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MP3 Jarez - Smooth Hitz Vol. 1


13 MP3 Songs
JAZZ: Jazz Fusion, JAZZ: Free Jazz

Show all album songs: Smooth Hitz Vol. 1 Songs


Some musician’s wait and hope for great things to happen to them. Others take matters into their own hands. Jarez falls firmly into the latter category. From the time he started playing as a boy, the 28-year-old Southern California based jazz saxophonist has been steadily taking his music to new heights by continually creating new possibilities and stages for his music and jazz itself to be heard. On his new album, To The Top, one hears an incredibly gifted musician raising his game, and redefining what a jazzman can do in the 21st century.

Raised in Inglewood, California, Jarez, (born Jarel Posey) grew up around music. His father, James Posey, a successful keyboardist, had his own studio, and young Jarel soaked in both the music and the constant creativity. His epiphany with the saxophone occurred in junior high when he was introduced to band. Wanting to quit, his teacher insisted that he continue with it, so he continued trying instruments, searching for something. That search ended the first time he touched a saxophone. He recollects, “When I played the sax the first time, there was something magical about it – even from the first note. All the kids looked at me when I started playing.”

Jarel discovered that he was a prodigy, and after only six months of playing, he was in advanced band, was able to read and write music and was even tutoring other kids. By the time he entered high school, he was already a veteran of over 50 concerts. And starting then, he began to make jazz his life. He listened to and absorbed the greats of the genre – John Coltrane, Miles Davis and Charlie Parker. He began to see how he could extend the tradition. And he began to get acclaim for his music – playing Ray Charles’ classic “Georgia On My Mind” at a jazz competition, he won first prize. The name on the award misspelled his given name, Jarel, turning it into “Jarez.” After getting over the embarrassment of it, he saw that “Jarez” was a far jazzier name, and took it on.

After playing over 150 concerts in high school, Jarez tired of bands and competitions, so he took on learning the technical side of recording, learning how to engineer and produce. Jarez rapidly absorbed the ins and outs of the studio, and before long, he became a full time engineer and producer. In 2000, he was briefly signed to One Stop Records, a subsidiary of Universal, and had a project called “No Pressure,” that went to #1 on a few smooth jazz charts. “They didn’t expect it to do as well as it did,” recalls Jarez with satisfaction.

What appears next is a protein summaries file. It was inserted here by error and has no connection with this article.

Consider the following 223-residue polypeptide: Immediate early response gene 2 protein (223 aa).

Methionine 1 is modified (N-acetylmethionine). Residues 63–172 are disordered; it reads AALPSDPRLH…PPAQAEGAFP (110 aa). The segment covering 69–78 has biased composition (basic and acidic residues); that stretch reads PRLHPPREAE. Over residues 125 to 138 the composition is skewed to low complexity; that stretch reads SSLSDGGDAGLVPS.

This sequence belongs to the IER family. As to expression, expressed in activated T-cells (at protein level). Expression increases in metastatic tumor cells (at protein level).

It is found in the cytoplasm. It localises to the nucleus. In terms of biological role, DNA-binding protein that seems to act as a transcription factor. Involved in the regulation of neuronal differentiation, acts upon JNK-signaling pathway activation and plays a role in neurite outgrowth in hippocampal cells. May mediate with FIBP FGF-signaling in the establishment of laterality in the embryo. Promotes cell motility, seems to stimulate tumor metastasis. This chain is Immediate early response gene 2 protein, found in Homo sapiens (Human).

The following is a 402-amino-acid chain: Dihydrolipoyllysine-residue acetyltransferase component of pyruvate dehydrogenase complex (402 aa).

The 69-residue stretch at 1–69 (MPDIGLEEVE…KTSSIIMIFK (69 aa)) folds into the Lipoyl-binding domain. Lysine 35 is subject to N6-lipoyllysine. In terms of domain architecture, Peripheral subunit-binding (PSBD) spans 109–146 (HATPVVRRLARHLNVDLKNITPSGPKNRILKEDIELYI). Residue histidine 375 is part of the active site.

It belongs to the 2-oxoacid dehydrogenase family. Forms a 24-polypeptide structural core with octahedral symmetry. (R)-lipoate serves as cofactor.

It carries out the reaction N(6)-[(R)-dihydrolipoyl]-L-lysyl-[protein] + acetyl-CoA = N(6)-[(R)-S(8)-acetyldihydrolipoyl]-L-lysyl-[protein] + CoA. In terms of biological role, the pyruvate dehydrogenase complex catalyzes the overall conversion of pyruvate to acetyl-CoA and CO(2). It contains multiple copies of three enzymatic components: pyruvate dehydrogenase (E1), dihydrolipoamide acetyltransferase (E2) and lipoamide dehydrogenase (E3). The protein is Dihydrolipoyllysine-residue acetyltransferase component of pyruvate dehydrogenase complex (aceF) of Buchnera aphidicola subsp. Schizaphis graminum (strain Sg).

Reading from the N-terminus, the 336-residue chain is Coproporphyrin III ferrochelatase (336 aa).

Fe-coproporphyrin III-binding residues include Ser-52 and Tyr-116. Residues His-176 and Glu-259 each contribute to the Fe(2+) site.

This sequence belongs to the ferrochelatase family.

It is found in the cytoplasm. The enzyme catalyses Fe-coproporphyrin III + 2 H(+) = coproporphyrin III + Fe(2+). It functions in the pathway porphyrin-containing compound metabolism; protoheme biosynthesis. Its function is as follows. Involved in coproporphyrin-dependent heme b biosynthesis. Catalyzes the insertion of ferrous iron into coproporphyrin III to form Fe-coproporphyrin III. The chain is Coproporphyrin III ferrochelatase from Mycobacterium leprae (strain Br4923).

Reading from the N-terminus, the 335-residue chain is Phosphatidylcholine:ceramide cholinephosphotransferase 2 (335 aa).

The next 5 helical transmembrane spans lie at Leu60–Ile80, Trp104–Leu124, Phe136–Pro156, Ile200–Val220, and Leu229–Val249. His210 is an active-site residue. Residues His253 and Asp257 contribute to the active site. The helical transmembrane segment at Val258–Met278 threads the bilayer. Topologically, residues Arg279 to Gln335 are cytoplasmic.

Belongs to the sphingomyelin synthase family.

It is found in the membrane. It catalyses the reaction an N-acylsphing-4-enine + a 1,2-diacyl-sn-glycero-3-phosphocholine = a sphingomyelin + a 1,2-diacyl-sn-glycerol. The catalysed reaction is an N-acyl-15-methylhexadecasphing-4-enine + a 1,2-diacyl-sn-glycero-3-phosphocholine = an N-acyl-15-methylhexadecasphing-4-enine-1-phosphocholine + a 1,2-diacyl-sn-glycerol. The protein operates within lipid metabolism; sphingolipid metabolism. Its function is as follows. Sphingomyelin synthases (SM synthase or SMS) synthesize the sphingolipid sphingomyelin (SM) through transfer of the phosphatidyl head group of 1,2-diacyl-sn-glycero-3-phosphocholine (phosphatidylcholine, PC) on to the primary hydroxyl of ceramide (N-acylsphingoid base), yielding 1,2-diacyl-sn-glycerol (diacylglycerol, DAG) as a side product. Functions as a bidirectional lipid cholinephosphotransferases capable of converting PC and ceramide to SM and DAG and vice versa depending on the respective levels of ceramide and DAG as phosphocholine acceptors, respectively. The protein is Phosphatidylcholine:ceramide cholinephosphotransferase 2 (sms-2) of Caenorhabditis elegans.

In 2002, Jarez’s family came calling in the form of his cousin, the Grammy Award winning rapper Coolio. For four years, Jarez toured with Coolio around the world, dazzling audiences unfamiliar with jazz with his playing skills and showmanship. Touring in over 30 countries, the experience was an unforgettable one – whether playing in front of over 100,000 people in Taiwan, or having some humorous trouble with flight attendants.

Touring with Coolio was gratifying, but it increased Jarez’s appetite to get back to his own music, so after resolving some challenging issues with his former label and regaining his recording freedom, he set about creating To The Top, an ambitious hybrid of jazz, hip-hop and r&b that has roots in Jarez’s love and appreciation for classic jazz, but branches off in ambitious new directions, evidenced in his version of “Sunshine,” recorded with Howard Hewitt and “Let’s Get It On Tonight,” a collaboration with Coolio.

Jarez’s future is an ambitious one. Firmly committed to taking jazz to places it hasn’t been, he declares that his greatest desire is to be the “Tiger Woods of jazz.” To explain, he says, “Tiger made an old man’s game exciting and real for kids. I want to do the same for jazz…make it cool again.” And with a west coast tour upcoming in September, as well as jazz cruises booked for the winter, with artists like Brian Culbertson, Dave Koz and Kirk Whalum, Jarez will be creating a bond with his listeners through his sax. “What I do isn’t about the money,” he states, “It’s about the connection with the people. Performing is the most joyful thing I get because I have a spiritual connection with the audience when I’m playing. To make them feel and then have it come back to me – well, it’s a divine connection.” Through his own drive, ambition and skill, Jarez is an artist not waiting to find connection – he’s one that creates it, every single day.
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